I’d be jealous if I wasn’t so inspired! I almost bought a lakeside house last fall, but the deal went south. Something about playing out on the deck with an acoustic guitar seemed natural.
For my place, I have strongly considered using a single OSB layer, and the stone/plaster/concrete exterior finish. The name of it escapes me but it gets you some mass cheap, since all it’s both a mass adding layer, and the finish layer, it just needs paint. That type of finish can be installed faster than layers of sheathing in general, if it’s apllied with a trowel. It may not have the allure of the other exteriors, but it’s acoustically and cost effective, and very low maintenance, while being dead simple to repair.
Looking forward to hearing what the other fellas round here have to say.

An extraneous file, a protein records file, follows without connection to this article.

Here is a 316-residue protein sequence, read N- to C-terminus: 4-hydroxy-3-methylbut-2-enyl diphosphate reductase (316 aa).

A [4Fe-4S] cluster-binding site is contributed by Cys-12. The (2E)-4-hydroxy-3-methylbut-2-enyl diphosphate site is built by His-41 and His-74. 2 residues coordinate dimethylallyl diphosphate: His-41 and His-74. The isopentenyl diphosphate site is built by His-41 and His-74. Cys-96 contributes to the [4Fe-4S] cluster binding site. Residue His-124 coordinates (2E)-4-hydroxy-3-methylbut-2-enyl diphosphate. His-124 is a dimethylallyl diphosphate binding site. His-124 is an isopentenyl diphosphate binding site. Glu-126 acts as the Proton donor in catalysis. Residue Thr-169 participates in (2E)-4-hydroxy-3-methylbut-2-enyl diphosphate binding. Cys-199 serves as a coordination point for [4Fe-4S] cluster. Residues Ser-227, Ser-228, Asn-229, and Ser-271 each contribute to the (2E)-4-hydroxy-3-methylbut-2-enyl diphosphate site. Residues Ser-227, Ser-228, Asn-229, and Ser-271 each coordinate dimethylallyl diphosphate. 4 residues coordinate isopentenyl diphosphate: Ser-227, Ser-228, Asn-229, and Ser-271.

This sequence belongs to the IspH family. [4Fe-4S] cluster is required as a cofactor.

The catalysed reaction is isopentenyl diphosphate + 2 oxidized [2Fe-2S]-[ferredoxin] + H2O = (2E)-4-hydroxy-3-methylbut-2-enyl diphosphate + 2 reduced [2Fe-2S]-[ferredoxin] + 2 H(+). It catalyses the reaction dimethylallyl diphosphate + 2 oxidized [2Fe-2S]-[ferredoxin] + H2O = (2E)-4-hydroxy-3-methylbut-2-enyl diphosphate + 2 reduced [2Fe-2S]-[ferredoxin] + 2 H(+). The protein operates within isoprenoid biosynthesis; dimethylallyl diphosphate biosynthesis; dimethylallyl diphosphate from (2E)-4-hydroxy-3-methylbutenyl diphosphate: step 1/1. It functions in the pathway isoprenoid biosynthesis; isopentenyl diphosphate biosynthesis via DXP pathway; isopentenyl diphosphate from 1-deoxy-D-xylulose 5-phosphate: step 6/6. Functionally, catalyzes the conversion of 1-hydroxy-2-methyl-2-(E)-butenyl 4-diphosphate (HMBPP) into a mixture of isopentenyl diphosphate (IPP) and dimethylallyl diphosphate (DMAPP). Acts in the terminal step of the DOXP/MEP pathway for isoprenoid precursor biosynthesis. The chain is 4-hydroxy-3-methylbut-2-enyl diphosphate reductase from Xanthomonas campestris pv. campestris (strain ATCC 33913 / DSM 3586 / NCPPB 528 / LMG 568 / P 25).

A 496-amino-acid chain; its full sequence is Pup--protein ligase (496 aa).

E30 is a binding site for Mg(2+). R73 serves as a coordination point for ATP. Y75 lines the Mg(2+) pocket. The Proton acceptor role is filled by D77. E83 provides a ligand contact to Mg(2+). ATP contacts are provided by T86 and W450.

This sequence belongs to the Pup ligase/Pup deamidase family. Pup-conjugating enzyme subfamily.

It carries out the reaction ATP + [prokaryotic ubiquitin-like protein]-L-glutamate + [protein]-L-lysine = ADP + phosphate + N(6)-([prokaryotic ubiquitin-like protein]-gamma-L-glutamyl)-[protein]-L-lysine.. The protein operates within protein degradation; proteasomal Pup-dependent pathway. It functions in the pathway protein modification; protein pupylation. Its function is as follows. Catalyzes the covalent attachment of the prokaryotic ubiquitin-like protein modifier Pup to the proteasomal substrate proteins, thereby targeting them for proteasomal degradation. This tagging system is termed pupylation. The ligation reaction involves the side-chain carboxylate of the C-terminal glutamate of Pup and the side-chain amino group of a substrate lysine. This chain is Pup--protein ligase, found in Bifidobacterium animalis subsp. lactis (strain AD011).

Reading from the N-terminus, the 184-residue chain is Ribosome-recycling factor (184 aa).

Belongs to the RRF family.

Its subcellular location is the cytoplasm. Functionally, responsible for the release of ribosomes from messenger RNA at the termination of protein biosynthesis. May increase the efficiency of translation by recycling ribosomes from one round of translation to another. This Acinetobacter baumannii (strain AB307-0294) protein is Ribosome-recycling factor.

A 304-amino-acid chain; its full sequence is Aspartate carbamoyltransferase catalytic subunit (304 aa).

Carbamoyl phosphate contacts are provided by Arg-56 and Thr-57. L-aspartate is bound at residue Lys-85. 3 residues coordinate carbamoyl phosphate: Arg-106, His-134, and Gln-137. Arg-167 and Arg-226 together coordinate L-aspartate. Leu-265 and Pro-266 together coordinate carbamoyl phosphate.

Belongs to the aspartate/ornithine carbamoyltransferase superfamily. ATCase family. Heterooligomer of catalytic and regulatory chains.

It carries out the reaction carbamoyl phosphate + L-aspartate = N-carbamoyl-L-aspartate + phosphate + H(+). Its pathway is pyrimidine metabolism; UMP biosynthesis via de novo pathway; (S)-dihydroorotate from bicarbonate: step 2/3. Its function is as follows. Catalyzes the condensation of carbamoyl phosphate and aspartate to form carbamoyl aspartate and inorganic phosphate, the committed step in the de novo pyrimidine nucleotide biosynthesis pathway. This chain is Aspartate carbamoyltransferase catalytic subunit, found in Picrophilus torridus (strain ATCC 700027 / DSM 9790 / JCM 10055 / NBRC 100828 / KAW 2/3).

Wow, lots of good info, Kyle, thank you.
kmetal, post: 457545, member: 37533 wrote: Slab foundation.
Yes, I'm thinking I will build it on a radiant heated slab using a wood or gas to heat the water.
I won't ever need AC here, just slow turning fans or open windows to circulate air.
The temp here is usually cool averaging (20C 68F or less) and there is an even breeze that comes off the lake to cool as well so there is a big saving right there.
There is a 200 amp service, I'll do all the electrical
Plumbing is going to be really simple
Very interesting about using shellac to brighten up the room. I had no idea you would even do that. Add brightness into it.
In floor heating. Does this look logical" I've never seen isolation board put in the floor like that. I would have thought it would crush form the weight of the concrete.
Here is the wood furnace https://www.heatmor.com/